A lot of white in a photo does not do well on the internet, so I played around with the tonal contrasts.
If you’re not familiar with the famous pictures of the sailor grabbing a young woman and kissing her on news of V-J Day, 1945, there is one at the link. The Kissing Sailor, or “The Selective Blindness of Rape Culture”
Most of us are familiar with this picture. Captured in Times Square on V-J Day, 1945, it has become one of the most iconic photographs of American history, symbolizing the jubilation and exuberance felt throughout the country at the end of World War II.
For a long time, the identity of the pair remained a mystery. It certainly looks passionate and romantic enough, with many speculating that they were a couple – a sailor and a nurse, celebrating and sharing their joy. This year, however, historians have finally confirmed that the woman is Greta Zimmer Friedman, a dental nurse at the time, and George Mendonsa, a sailor.
Have a look at some articles about it. Do you get the feeling that something is not quite right?
A few facts have come to light. Far from being a kiss between a loving couple, we learn that George and Greta were perfect strangers. We learn that George was drunk, and that Greta had no idea of his presence, until she was in his arms, with his lips on hers.
The articles even give us Greta’s own words:
“It wasn’t my choice to be kissed. The guy just came over and grabbed!”
“I did not see him approaching, and before I knew it, I was in this vice grip. [sic]“
“You don’t forget this guy grabbing you.”
“That man was very strong. I wasn’t kissing him. He was kissing me.”
It seems pretty clear, then, that what George had committed would be considered sexual assault by modern standards. Yet, in an amazing feat of willful blindness, none of the articles comment on this, even as they reproduce Greta’s words for us. Without a single acknowledgement of the problematic nature of the photo that her comments reveal, they continue to talk about the picture in a whimsical, reverent manner, “still mesmerized by his timeless kiss.” George’s actions are romanticized and glorified; it is almost as if Greta had never spoken.
I first saw that picture in a retrospective book of pictures from Life magazine. I thought they were boyfriend and girlfriend. With that impression in mind I thought it was a great photograph. Learning that there was coercion involved takes the fun out of it, regardless of what the admittedly drunk sailor, thought were good intentions. If you have some thoughts to add, they’re up to over 600 comments at the link.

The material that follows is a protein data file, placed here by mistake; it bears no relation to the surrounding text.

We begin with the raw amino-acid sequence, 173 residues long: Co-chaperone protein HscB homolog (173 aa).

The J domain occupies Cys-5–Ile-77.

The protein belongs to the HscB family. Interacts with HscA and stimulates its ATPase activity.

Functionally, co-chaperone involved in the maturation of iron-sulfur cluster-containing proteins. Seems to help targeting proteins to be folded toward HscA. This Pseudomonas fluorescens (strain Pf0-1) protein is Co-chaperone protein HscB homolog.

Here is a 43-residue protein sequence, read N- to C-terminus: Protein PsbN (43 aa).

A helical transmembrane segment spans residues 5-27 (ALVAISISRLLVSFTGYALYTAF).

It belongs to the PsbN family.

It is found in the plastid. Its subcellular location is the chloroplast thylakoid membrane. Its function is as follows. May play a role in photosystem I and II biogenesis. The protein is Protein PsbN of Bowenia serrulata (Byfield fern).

Shakers or The United Society of Believers in Christ’s Second Appearing, a few smaller, though similar religious sects were an important religious movement during the 18th-19th century. Why aren’t there a lot of Shakers around today if they were so important. Two reasons, that are part of one reason. They believed in living without sex and procreation. That meant they faced an uphill battle recruiting members and those they did have did not leave any child adherents. Oh, and they made great furniture. For some people the name Shaker rings a bell because Shaker style tables and chairs still popular, American Shakers Religious Sect under Lucy Wright 1760-1821
When Meacham died in 1796, Lucy became the sole leader of the Shakers. This infuriated several male Shaker brethren. Refusing to be any part of this “petticoat government,” these disaffected men left the Shaker community. Even though equality was a basic tenet of Shakerism which believed in a dual Godhead (a God with both male & female counterparts), Shakers were not unaffected by contemporary beliefs about gender roles, since members had been raised in “the world.” But Lucy & the Shakers forged ahead. Mother Lucy assumed the leadership of the central ministry assisted by one or two “elder brothers.” A set of Millennial Laws was drafted in 1821, that guided communities in all aspects of life from orderly worship practices & regulated dance to uniform architectural design. The Shakers relinquished the right to hold personal property of any kind, to marry, or to bear children. Men & women lived together as brothers & sisters, committed to a life of celibacy, & held all material possessions in common.
Lucy worked diligently to energize the westward expansion of Shakerism. Under her administration the decision was made, in 1804, to send out the mission which eventually led to the establishment of 7 Shaker societies in Kentucky, Ohio, & Indiana. By 1840, an estimated 5,000 or more Shakers lived in 19 principal communities in New England, New York, Ohio, & Kentucky. Brothers and sisters lived in dormitory accommodations in dwelling houses separated by sex.
When I read about Shakers in college I admired them up to a point. If as Christianity teaches, sex is a mortal sin, than it makes sense in terms of moral principles to stop having it. The Shakers were also amazingly hard workers. Chairs were traditionally hung on walls and only taken down for meals and other occasions once the work day was over. No sitting around ‘chewing the fat’ or gossiping.